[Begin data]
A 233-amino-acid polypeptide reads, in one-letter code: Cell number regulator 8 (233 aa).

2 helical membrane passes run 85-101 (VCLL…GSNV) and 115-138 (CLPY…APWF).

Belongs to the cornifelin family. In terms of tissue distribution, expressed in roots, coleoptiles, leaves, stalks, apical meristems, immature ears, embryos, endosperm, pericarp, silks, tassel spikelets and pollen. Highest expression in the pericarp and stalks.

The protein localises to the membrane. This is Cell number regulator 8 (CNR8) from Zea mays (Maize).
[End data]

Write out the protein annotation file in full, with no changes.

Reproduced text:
A 233-amino-acid polypeptide reads, in one-letter code: Cell number regulator 8 (233 aa).

2 helical membrane passes run 85-101 (VCLL…GSNV) and 115-138 (CLPY…APWF).

Belongs to the cornifelin family. In terms of tissue distribution, expressed in roots, coleoptiles, leaves, stalks, apical meristems, immature ears, embryos, endosperm, pericarp, silks, tassel spikelets and pollen. Highest expression in the pericarp and stalks.

The protein localises to the membrane. This is Cell number regulator 8 (CNR8) from Zea mays (Maize).